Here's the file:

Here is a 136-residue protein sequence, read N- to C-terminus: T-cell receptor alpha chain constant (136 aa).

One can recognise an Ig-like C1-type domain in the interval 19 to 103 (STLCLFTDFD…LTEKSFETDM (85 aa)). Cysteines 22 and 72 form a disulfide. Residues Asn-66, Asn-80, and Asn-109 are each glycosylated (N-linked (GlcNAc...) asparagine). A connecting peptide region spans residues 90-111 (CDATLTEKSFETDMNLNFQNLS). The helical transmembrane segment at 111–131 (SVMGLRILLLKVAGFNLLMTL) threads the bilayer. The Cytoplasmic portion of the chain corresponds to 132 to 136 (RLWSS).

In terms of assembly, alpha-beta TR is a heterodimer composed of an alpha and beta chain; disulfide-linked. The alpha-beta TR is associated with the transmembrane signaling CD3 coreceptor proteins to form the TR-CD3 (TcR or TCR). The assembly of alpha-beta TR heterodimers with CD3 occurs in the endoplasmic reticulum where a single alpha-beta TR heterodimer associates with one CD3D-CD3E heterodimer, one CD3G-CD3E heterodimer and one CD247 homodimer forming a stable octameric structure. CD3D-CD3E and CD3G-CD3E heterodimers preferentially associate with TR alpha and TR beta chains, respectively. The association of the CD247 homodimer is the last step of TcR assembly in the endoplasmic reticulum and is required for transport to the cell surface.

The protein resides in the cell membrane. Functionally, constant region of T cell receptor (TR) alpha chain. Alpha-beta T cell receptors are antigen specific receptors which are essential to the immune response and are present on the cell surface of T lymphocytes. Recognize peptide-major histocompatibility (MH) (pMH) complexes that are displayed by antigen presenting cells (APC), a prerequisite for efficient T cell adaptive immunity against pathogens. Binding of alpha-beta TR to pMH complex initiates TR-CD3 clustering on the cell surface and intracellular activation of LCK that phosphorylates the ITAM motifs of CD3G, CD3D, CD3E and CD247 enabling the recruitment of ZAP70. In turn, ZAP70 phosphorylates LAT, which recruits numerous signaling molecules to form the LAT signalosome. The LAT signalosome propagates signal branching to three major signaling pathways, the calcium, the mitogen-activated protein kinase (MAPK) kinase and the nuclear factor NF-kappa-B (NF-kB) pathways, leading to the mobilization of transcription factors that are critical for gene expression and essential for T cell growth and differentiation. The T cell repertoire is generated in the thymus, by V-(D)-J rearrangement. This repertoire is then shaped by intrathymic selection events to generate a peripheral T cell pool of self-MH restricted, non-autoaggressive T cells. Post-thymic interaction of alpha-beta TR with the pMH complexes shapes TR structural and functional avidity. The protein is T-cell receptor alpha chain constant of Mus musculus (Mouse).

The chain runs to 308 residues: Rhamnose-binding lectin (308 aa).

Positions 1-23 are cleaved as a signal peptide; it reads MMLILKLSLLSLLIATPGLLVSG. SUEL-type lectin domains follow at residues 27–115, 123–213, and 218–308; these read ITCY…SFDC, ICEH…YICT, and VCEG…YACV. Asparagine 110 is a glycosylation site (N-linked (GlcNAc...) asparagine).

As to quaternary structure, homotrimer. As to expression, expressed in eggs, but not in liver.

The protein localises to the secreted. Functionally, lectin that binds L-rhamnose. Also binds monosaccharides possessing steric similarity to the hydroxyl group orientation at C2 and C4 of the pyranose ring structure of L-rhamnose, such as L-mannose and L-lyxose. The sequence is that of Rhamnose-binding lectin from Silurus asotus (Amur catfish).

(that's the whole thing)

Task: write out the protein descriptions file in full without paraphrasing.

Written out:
Here is a 136-residue protein sequence, read N- to C-terminus: T-cell receptor alpha chain constant (136 aa).

One can recognise an Ig-like C1-type domain in the interval 19 to 103 (STLCLFTDFD…LTEKSFETDM (85 aa)). Cysteines 22 and 72 form a disulfide. Residues Asn-66, Asn-80, and Asn-109 are each glycosylated (N-linked (GlcNAc...) asparagine). A connecting peptide region spans residues 90-111 (CDATLTEKSFETDMNLNFQNLS). The helical transmembrane segment at 111–131 (SVMGLRILLLKVAGFNLLMTL) threads the bilayer. The Cytoplasmic portion of the chain corresponds to 132 to 136 (RLWSS).

In terms of assembly, alpha-beta TR is a heterodimer composed of an alpha and beta chain; disulfide-linked. The alpha-beta TR is associated with the transmembrane signaling CD3 coreceptor proteins to form the TR-CD3 (TcR or TCR). The assembly of alpha-beta TR heterodimers with CD3 occurs in the endoplasmic reticulum where a single alpha-beta TR heterodimer associates with one CD3D-CD3E heterodimer, one CD3G-CD3E heterodimer and one CD247 homodimer forming a stable octameric structure. CD3D-CD3E and CD3G-CD3E heterodimers preferentially associate with TR alpha and TR beta chains, respectively. The association of the CD247 homodimer is the last step of TcR assembly in the endoplasmic reticulum and is required for transport to the cell surface.

The protein resides in the cell membrane. Functionally, constant region of T cell receptor (TR) alpha chain. Alpha-beta T cell receptors are antigen specific receptors which are essential to the immune response and are present on the cell surface of T lymphocytes. Recognize peptide-major histocompatibility (MH) (pMH) complexes that are displayed by antigen presenting cells (APC), a prerequisite for efficient T cell adaptive immunity against pathogens. Binding of alpha-beta TR to pMH complex initiates TR-CD3 clustering on the cell surface and intracellular activation of LCK that phosphorylates the ITAM motifs of CD3G, CD3D, CD3E and CD247 enabling the recruitment of ZAP70. In turn, ZAP70 phosphorylates LAT, which recruits numerous signaling molecules to form the LAT signalosome. The LAT signalosome propagates signal branching to three major signaling pathways, the calcium, the mitogen-activated protein kinase (MAPK) kinase and the nuclear factor NF-kappa-B (NF-kB) pathways, leading to the mobilization of transcription factors that are critical for gene expression and essential for T cell growth and differentiation. The T cell repertoire is generated in the thymus, by V-(D)-J rearrangement. This repertoire is then shaped by intrathymic selection events to generate a peripheral T cell pool of self-MH restricted, non-autoaggressive T cells. Post-thymic interaction of alpha-beta TR with the pMH complexes shapes TR structural and functional avidity. The protein is T-cell receptor alpha chain constant of Mus musculus (Mouse).

The chain runs to 308 residues: Rhamnose-binding lectin (308 aa).

Positions 1-23 are cleaved as a signal peptide; it reads MMLILKLSLLSLLIATPGLLVSG. SUEL-type lectin domains follow at residues 27–115, 123–213, and 218–308; these read ITCY…SFDC, ICEH…YICT, and VCEG…YACV. Asparagine 110 is a glycosylation site (N-linked (GlcNAc...) asparagine).

As to quaternary structure, homotrimer. As to expression, expressed in eggs, but not in liver.

The protein localises to the secreted. Functionally, lectin that binds L-rhamnose. Also binds monosaccharides possessing steric similarity to the hydroxyl group orientation at C2 and C4 of the pyranose ring structure of L-rhamnose, such as L-mannose and L-lyxose. The sequence is that of Rhamnose-binding lectin from Silurus asotus (Amur catfish).